Monday, 31 December 2012 08:27

Homophones: Two, Too & To Featured

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Homophones: Two, Too & To

Why do these three little words cause so much confusion for writers? Most likely because they sound the same, and so writers think that these words are interchangeable. Unfortunately that is not the case as these words have their own distinct meanings.

When words sound the same but have different meanings they are called homophones. These three words all sound the same but look different. So let’s have a look at these differences between two, too and to:

Two – the number 2. Other words that signify the number 2 generally start with or include the letters tw, e.g. twenty, twins, twice, between.

Too – also, as well, in excess, excessively. Too is an adverb (modifies a verb).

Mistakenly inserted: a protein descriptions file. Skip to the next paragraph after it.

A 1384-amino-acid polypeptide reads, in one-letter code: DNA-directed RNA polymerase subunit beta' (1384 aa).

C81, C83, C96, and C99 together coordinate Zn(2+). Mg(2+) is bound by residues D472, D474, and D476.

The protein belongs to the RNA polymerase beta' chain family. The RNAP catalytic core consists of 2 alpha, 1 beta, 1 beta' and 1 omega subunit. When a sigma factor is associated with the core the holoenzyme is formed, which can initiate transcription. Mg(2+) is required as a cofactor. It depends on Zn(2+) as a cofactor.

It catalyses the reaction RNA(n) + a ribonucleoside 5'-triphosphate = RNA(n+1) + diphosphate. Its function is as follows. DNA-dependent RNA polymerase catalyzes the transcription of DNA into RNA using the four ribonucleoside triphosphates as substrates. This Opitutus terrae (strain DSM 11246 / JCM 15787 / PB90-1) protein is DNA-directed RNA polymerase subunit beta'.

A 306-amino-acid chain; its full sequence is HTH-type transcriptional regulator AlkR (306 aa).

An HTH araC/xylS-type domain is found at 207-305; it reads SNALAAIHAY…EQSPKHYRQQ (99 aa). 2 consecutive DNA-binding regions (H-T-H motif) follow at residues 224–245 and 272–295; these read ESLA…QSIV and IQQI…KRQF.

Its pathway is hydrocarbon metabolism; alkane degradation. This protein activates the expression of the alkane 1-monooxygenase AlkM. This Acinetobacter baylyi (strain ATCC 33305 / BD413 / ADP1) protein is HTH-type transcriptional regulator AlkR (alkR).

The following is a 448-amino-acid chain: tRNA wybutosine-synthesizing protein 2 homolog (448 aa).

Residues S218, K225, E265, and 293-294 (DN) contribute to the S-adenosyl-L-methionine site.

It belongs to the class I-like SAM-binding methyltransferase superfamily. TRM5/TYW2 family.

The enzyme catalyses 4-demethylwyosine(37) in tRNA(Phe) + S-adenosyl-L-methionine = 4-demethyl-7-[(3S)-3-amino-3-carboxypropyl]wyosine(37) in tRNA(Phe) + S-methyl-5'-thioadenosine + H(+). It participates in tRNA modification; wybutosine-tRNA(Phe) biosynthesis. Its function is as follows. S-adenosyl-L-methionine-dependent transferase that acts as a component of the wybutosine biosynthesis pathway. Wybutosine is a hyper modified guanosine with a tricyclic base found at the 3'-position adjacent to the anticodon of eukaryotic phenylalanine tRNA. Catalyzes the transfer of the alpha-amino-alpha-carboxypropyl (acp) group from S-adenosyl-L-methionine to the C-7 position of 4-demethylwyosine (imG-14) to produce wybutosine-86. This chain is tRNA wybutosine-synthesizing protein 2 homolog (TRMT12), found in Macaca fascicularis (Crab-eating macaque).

To – everything else that the first two don’t apply to. To usually begins a prepositional phrase or an infinitive (because it’s a preposition).

To make it a little easier to see and hear the differences, let’s look at the examples below:

  • He held two cards in his hand.
  • He drank too much alcohol that night.
  • He went to the bathroom many times that night.

With the first sentence ask yourself ‘how many cards,’ and see if a number is needed. With the second sentence ask yourself ‘how much alcohol,’ and if you can replace it with ‘excess alcohol,’ you most likely need the word too. And with the last sentence ask yourself if either a number or a reference to ‘also/excess’ is needed—if not, you need to.

Kristy Taylor is a syndicated freelance journalist with articles and short stories strewn across all forms of media. She has written and published numerous books, and is the executive editor of KT Publishing, which encompasses several web sites. For free listings of short story competitions visit

To contact Kristy, email her at This email address is being protected from spambots. You need JavaScript enabled to view it.

This piece may NOT be freely reprinted. Please contact editor @ for reprint rights.

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